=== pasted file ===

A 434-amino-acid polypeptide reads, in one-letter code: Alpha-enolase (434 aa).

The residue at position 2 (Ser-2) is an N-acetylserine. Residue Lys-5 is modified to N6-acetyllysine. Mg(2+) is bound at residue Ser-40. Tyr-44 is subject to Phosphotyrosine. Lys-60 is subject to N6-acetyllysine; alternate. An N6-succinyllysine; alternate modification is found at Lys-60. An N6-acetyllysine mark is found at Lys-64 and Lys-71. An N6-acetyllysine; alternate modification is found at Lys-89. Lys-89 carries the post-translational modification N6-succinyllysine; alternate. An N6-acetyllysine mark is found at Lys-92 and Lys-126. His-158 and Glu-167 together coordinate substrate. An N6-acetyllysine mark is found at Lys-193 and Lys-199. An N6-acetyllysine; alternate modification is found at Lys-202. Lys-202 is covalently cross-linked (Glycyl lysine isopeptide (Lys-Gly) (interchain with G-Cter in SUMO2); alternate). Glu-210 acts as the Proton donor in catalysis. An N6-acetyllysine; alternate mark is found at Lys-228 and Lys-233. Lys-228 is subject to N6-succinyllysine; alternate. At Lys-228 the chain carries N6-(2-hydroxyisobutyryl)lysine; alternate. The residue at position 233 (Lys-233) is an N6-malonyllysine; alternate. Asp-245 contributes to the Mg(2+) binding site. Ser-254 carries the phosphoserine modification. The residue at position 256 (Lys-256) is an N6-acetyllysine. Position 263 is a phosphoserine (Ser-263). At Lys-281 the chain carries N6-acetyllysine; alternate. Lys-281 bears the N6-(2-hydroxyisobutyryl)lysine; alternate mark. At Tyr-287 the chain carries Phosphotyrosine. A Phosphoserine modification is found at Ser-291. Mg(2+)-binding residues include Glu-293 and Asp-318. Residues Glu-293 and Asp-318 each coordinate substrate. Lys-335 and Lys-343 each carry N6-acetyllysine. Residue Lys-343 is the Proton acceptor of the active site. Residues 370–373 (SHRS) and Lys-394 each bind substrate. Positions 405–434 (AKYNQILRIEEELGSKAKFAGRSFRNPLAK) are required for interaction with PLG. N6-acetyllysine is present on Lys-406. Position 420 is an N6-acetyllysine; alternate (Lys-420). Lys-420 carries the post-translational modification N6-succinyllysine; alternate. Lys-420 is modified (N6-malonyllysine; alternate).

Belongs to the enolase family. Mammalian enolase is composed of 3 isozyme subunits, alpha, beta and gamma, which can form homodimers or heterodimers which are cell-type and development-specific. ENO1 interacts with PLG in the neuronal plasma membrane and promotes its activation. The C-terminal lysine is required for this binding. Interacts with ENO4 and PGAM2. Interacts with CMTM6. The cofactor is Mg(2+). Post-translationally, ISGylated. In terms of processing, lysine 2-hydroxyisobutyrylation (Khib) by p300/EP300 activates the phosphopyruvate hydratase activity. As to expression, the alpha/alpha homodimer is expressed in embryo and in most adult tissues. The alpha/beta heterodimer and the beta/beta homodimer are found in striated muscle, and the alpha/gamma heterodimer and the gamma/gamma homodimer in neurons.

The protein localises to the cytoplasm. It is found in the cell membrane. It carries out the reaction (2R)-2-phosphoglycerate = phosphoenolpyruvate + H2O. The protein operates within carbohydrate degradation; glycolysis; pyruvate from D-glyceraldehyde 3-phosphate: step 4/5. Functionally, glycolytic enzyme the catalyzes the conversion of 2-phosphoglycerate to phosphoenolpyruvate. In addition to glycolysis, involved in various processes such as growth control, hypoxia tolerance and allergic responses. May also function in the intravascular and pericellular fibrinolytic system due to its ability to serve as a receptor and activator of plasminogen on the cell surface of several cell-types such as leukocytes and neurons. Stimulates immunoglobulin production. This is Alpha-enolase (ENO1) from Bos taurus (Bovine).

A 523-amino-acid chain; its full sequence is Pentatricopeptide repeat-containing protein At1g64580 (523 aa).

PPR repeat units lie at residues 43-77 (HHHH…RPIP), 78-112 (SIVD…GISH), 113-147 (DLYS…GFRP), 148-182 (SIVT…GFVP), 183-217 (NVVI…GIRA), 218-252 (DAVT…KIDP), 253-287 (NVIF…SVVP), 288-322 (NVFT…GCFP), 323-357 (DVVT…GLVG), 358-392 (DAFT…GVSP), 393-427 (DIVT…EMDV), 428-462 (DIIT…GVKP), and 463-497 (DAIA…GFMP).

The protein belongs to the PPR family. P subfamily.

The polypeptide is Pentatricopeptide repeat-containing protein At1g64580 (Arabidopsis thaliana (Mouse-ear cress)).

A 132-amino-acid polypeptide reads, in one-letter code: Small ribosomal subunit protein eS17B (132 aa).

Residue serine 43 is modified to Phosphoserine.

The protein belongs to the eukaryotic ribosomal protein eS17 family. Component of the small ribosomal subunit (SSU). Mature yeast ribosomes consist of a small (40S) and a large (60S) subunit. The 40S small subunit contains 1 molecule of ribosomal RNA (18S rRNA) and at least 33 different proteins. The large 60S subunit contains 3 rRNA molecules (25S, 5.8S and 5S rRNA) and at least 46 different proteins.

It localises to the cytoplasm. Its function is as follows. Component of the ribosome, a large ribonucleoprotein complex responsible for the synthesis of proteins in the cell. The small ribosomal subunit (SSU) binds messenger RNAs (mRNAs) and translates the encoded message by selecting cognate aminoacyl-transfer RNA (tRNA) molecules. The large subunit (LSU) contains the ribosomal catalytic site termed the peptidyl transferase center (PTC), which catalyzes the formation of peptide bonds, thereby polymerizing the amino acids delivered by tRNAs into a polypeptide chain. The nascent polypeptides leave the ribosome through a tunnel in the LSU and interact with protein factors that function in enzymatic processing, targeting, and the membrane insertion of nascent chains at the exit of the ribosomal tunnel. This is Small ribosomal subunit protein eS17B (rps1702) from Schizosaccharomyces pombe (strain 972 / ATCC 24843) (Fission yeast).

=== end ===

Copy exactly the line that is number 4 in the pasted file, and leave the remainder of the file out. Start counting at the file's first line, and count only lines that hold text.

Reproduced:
The protein localises to the cytoplasm. It is found in the cell membrane. It carries out the reaction (2R)-2-phosphoglycerate = phosphoenolpyruvate + H2O. The protein operates within carbohydrate degradation; glycolysis; pyruvate from D-glyceraldehyde 3-phosphate: step 4/5. Functionally, glycolytic enzyme the catalyzes the conversion of 2-phosphoglycerate to phosphoenolpyruvate. In addition to glycolysis, involved in various processes such as growth control, hypoxia tolerance and allergic responses. May also function in the intravascular and pericellular fibrinolytic system due to its ability to serve as a receptor and activator of plasminogen on the cell surface of several cell-types such as leukocytes and neurons. Stimulates immunoglobulin production. This is Alpha-enolase (ENO1) from Bos taurus (Bovine).